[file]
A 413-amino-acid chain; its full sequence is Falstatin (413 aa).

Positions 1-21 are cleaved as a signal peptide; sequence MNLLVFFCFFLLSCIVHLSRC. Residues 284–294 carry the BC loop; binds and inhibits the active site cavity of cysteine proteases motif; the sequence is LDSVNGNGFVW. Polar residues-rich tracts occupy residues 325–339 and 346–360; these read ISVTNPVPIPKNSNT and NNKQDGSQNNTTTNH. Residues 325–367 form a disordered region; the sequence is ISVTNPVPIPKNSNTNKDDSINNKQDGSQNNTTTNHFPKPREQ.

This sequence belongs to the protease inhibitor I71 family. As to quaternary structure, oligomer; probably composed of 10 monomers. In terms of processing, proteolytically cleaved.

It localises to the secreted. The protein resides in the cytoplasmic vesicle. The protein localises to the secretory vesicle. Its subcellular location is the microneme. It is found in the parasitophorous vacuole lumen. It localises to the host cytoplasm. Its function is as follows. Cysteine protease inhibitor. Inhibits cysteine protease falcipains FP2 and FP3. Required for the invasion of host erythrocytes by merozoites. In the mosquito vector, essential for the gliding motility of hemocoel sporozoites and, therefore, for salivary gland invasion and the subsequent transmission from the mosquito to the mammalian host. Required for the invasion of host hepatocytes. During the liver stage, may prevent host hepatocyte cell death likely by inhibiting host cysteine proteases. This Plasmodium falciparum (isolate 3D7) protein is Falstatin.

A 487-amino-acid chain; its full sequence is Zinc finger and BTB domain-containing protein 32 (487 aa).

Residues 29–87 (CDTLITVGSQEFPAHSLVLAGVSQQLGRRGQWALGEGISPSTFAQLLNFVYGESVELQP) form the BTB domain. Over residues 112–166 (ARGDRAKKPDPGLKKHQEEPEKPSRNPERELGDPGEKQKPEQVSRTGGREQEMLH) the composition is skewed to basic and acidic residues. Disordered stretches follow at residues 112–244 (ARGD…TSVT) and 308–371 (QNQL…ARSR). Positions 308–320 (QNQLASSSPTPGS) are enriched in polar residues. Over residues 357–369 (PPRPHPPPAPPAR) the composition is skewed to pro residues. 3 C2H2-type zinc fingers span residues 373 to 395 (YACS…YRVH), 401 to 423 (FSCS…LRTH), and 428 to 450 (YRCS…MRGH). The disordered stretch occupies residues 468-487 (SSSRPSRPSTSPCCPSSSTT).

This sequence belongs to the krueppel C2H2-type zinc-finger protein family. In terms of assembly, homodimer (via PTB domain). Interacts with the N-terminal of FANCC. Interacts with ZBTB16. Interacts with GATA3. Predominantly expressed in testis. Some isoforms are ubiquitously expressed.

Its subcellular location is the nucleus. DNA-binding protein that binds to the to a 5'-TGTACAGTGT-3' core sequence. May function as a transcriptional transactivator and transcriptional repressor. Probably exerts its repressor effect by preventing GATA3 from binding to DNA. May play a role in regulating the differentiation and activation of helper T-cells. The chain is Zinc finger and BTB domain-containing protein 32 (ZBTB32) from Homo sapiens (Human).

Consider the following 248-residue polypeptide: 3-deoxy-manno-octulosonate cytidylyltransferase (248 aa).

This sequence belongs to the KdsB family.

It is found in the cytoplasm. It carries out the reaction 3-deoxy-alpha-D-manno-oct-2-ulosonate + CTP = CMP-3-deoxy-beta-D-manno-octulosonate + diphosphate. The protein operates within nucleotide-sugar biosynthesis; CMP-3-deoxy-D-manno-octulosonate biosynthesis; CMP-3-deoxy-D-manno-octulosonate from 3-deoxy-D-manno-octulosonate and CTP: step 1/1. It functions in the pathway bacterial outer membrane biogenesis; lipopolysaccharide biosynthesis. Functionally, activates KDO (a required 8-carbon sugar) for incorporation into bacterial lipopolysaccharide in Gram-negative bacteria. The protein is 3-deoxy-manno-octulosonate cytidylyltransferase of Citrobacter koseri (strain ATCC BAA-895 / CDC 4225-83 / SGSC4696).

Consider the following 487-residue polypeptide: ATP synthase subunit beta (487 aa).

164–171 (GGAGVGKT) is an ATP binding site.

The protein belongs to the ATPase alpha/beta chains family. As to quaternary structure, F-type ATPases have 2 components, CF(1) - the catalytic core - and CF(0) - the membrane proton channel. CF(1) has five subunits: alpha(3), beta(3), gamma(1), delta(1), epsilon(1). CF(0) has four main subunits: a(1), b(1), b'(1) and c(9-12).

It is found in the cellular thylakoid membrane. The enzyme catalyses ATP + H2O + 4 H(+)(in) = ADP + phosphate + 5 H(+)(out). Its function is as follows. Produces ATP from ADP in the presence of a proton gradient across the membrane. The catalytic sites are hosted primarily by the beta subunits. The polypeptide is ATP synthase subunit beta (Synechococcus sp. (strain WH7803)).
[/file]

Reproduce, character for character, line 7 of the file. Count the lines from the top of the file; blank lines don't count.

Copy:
This sequence belongs to the krueppel C2H2-type zinc-finger protein family. In terms of assembly, homodimer (via PTB domain). Interacts with the N-terminal of FANCC. Interacts with ZBTB16. Interacts with GATA3. Predominantly expressed in testis. Some isoforms are ubiquitously expressed.